"This conversation appears strange, almost like a joke, but I find it very instructive as it is probably something like a reflection of the foggy thinking, brought about by the Nazi propaganda haze, of so many 'little people' in Germany at that time. …This dialogue with Foreman Rausch took place in the first days: with hand motions and no words he sent me to get some tool, but I didn't bring the right one. Furious, he grabbed me by the dress and beat me against the scaffolding. I was indignant and told him that when he wanted something he would have to explain it to me as I had never before worked in a factory. Rausch was surprised that this creature -- resembling a scarecrow -- [had] addressed him, and even in German. He asked me where I had worked and what type of work I had actually done. In another conversation we talked about the concentration camp and I explained to him that I was sent there as a Jew. To that[,] foreman Rausch replied in amazement[,] 'But the Jews are black!' I had blue eyes and[,] despite a shaved head[,] was without doubt a dirty blond[e] with a light complexion. And when I asked him -- I was so impudent -- if he knew what concentration camps are, he answered me[,] 'Yes, that's where various elements are trained to work.' I then informed him that we were brought from Auschwitz to Freiberg. I told him that we all had studied and worked normally and that among us were a number of highly educated women, JDs, PhDs, holders of master's degrees (Magister), doctors, professors, teachers, etc.; that I myself, at that time 23 years old, [had] completed my diploma at a classical high school in 1939 and later worked as a qualified infant nurse and child care professional. Ever since that conversation Foreman Rausch treated me well."
But the testimony Herta B., a German Jew, provided during her witness examination differed greatly: "Zimmerman was the foreman in an airplane factory at Freiberg. …[He] had a group of about twenty prisoners to supervise. He repeatedly abused me physically. He threw shop tools, which I was required to bring him, at my back, or he tore the tool from my hand and beat me with it." The foreman described here is likely the same one about whom other female prisoners reported: "He screamed, 'What, you claim to be a teacher? You piece of dirt!' and once again the hammer flew."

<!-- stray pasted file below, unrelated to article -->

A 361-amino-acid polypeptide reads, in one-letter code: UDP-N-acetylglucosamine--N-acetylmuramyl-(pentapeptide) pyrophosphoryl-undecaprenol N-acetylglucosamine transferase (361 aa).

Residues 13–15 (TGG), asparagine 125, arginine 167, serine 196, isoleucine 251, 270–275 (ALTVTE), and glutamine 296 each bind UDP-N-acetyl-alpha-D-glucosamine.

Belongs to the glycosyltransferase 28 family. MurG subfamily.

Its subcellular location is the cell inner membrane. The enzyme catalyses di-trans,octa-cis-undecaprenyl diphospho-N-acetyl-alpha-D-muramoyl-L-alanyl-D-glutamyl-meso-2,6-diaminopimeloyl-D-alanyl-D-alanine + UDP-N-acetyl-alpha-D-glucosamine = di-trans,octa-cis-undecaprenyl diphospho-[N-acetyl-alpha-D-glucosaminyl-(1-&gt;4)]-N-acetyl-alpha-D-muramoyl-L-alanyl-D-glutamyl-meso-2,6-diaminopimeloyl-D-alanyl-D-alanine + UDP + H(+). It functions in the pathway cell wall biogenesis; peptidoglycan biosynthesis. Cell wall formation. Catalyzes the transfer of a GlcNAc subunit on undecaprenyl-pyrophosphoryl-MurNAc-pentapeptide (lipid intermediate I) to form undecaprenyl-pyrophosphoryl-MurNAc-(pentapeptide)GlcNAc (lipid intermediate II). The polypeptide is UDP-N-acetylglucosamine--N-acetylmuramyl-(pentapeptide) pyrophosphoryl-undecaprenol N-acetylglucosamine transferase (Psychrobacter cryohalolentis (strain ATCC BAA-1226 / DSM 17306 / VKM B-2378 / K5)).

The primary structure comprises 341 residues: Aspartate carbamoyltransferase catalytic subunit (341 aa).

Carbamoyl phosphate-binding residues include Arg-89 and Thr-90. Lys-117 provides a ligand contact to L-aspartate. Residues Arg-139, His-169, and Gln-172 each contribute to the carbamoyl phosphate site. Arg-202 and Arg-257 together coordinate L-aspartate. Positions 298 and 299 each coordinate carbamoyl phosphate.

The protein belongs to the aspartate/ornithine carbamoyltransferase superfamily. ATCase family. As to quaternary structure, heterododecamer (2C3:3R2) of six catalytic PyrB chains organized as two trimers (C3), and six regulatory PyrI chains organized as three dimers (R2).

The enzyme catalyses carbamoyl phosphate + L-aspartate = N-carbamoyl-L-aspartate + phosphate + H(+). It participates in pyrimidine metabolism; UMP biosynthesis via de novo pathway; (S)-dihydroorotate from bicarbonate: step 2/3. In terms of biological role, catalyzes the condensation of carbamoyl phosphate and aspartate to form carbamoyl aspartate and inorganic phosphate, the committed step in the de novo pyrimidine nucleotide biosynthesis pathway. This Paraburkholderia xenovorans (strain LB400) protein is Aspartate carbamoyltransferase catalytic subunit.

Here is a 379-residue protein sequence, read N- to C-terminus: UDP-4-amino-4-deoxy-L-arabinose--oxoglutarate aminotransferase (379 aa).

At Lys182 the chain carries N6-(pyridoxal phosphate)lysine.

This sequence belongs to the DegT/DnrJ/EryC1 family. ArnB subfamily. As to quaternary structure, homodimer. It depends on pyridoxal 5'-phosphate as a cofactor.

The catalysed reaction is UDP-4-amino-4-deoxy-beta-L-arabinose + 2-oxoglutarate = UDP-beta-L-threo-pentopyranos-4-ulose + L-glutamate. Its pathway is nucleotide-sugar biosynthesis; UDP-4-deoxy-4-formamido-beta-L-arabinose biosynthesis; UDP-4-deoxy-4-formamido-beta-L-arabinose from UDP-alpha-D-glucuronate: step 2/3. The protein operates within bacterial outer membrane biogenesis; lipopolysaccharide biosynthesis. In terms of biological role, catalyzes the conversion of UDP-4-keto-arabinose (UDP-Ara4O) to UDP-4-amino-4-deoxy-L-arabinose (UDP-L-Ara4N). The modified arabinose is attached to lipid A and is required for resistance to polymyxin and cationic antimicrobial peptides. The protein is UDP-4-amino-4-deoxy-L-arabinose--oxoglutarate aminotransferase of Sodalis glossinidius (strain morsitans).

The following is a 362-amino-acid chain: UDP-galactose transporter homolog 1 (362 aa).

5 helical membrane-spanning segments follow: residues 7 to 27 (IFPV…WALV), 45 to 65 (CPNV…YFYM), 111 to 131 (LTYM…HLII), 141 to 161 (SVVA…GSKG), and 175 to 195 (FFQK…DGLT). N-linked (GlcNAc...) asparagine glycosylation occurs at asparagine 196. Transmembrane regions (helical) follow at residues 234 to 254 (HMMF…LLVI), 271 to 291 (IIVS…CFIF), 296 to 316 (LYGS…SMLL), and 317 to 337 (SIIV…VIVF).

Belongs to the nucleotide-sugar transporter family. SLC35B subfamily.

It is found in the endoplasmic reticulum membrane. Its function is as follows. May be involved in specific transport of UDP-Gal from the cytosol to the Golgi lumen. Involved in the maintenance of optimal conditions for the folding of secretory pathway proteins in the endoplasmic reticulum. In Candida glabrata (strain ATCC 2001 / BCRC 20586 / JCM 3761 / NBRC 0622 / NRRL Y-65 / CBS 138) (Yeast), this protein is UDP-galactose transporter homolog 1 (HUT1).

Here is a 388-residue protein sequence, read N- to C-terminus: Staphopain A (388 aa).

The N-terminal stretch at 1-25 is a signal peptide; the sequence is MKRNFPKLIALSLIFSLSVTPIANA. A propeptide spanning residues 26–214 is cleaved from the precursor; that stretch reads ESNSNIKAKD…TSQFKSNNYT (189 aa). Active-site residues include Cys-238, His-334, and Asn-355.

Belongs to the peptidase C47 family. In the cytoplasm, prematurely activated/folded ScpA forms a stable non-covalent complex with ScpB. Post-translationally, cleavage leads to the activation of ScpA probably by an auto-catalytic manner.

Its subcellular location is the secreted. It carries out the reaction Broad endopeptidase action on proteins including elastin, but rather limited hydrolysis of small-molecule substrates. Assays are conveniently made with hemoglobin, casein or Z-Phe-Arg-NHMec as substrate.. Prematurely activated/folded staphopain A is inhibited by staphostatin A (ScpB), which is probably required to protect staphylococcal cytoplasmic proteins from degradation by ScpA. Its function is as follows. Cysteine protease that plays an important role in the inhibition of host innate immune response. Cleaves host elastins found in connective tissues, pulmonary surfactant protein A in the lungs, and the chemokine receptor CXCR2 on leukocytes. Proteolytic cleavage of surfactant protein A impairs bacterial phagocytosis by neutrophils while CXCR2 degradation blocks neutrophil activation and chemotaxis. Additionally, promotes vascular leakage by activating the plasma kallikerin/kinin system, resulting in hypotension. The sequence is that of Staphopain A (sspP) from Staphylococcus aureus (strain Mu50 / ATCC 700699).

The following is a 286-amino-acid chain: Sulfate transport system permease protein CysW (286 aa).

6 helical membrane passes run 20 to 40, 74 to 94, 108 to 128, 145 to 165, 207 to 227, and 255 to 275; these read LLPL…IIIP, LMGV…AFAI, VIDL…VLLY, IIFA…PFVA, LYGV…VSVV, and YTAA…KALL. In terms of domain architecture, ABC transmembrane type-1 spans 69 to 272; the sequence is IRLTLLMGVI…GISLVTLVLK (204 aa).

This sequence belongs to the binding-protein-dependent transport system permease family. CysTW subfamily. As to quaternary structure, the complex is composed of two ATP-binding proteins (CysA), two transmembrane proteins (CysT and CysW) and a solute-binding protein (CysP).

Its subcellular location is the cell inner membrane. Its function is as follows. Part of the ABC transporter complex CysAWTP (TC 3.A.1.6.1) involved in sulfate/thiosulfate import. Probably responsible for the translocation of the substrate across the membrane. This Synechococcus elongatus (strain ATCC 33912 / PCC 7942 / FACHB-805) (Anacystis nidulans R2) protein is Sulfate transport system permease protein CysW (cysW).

Lisa M., a Czech prisoner, reported on the evacuation: "On April 14, 1945, there was a sudden departure. We were loaded into open cars at the train station and traveled westward into the protectorate, passing train station signs with familiar city names. The nights were cold and sometimes it snowed or rained. Only sometimes did we receive food. En route we encountered similar transports to ours almost daily. Then we had a long stop in Horní Bríza and were transferred into closed cars. The people of the town brought us something to eat. We were supposed to be brought back to our original camp, Flossenbürg. We owe our thanks to a brave station manager who despite threats held up our train. We traveled back in the direction of Budweis. No one knew what happened in the other car. Once a day the car was opened and someone shouted the command '[O]ut with the dead.' We noticed that the train changed direction. On April 29 we stood in the train station at Mauthausen. Half starved we dragged ourselves through the town. At a fountain we wanted to at least drink something, but the locals chased us away und threw stones at us. In the camp we found out rather quickly that the gas chambers were already out of action. Hungarian women who had come there a few days earlier than we did died there. On May 5 we were liberated by the US Army."
- This article incorporates text from the United States Holocaust Memorial Museum, and has been released under the GFDL.
- United States Holocaust Memorial Museum - Flossenbürg/Freiberg